The 30-metre wire-and-bamboo suspension bridge reconnects four strategic districts after 22 days
Villagers on either side of a missing 30-metre stretch of the strategic Trans-Arunachal Highway (TAH) waited 15 days for the government to start repairing.
They took turns for a week thereafter to string a ropeway across the gap and reconnect parts of four districts — Siang, West Siang, Upper Siang and Shi-Yomi. Two of these districts border Tibet.
Ropeway strung by villagers across a damaged portion of the Trans-Arunachal Highway at Lelek in Siang district. Photo: Special Correspondent
Many villages and towns in these districts were cut off when heavy rainfall washed away 30 metres of TAH, also National Highway 13, at Lelek in Siang district.
More than a week ago, the people in Pangin and Kebang and adjoining villages decided they could not wait for the State’s Highway Department to start work. Pangin is the circle headquarters about 30 km downhill of the damaged portion of the TAH and Kebang about 20 km uphill.
“People of 10 villages nearest the damaged portion got together to collect local materials and about 50-60 volunteers took turns to string the suspension bridge with bamboo, ropes and aluminium wires over seven days,” Lelek Bridge Construction Committee chairman Tagum Sitang told The Hindu on July 19.
The Power Department provided the high-tension wires to be used temporarily for the suspension bridge that was completed on July 18.
The “temporary” period, villages said, could stretch to six months because of rain and soggy conditions and the repairing is unlikely to take place soon.
“For 21 days, people were forced to climb a steep 50-metre rocky mound near the damaged portion to bring in essentials or carry patients to the only major hospital in Pasighat (headquarters of East Siang district about 36 km away). Scaling and descending from the mound took two hours,” Mr. Sitang said.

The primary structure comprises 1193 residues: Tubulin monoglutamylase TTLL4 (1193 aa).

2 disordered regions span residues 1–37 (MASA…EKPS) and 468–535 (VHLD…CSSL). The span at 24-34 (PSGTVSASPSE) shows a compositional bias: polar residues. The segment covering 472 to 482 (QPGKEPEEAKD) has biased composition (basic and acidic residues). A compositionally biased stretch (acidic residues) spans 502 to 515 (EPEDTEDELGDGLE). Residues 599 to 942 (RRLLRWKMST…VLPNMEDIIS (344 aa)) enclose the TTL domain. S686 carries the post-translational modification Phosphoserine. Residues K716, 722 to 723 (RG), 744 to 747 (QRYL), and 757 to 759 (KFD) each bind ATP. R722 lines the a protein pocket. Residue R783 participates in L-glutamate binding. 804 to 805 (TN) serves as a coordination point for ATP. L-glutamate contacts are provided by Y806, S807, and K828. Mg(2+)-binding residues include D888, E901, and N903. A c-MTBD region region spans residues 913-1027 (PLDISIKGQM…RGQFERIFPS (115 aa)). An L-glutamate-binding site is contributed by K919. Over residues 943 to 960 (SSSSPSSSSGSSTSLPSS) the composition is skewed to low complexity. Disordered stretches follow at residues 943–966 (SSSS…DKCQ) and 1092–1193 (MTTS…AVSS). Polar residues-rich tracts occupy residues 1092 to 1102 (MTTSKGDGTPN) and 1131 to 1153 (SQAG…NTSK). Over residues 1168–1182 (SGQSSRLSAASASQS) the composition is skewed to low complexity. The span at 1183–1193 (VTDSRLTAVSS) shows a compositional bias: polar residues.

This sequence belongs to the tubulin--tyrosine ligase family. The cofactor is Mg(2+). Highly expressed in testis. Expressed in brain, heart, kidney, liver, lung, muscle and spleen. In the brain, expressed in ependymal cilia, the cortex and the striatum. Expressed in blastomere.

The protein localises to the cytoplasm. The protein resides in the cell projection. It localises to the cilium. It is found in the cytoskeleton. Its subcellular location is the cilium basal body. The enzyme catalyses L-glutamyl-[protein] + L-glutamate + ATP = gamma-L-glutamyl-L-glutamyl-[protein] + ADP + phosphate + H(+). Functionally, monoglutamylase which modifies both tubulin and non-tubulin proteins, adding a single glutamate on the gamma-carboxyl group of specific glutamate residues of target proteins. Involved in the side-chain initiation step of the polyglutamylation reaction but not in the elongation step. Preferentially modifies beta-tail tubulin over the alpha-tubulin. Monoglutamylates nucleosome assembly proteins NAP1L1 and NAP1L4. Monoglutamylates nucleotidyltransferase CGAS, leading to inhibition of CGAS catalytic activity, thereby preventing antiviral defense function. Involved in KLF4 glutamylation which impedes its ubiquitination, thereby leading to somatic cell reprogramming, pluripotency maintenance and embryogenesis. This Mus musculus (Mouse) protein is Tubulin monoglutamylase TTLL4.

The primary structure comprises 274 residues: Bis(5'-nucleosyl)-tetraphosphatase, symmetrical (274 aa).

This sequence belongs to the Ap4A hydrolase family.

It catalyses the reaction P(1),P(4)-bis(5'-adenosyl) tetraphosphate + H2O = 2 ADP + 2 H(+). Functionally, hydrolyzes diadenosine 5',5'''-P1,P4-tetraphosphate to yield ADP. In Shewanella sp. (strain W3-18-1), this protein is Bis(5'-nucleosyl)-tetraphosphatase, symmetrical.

“Vehicles are now coming to the safest point near the damaged portion on either side for people to cross over and goods to be transhipped,” he added.
Dabe Perme, the executive engineer of the Highway Division at Pasighat, said they have started work on an alternative road skirting the damaged portion of the TAH that runs more than 2,400 km from Tawang in northwest Arunachal Pradesh to Wakro in the southeast.
“The alignment of the proposed alternative road entails working on 8 km, of which 4.5 km already exists. Earth-cutting is required for 3.5 km. We are through with 2.6 km and hope to provide a usable alternative road within 15-20 days,” he said.
The alternative road will connect Rottung, about 5 km uphill of the damaged portion.
The Lelek Bridge Construction Committee on Sunday submitted a memorandum to Chief Minister Pema Khandu seeking prompt restoration of strategic highways since the armed forces need to move to and from posts and bases along the India-Tibet border.
“The Centre recognises Arunachal Pradesh important from the security point of view. It should ensure that the roads in the State are weather-proof and aligned according to the contours of the hills to be less vulnerable to damage besides affecting the local ecology the least,” Mr. Sitang said.
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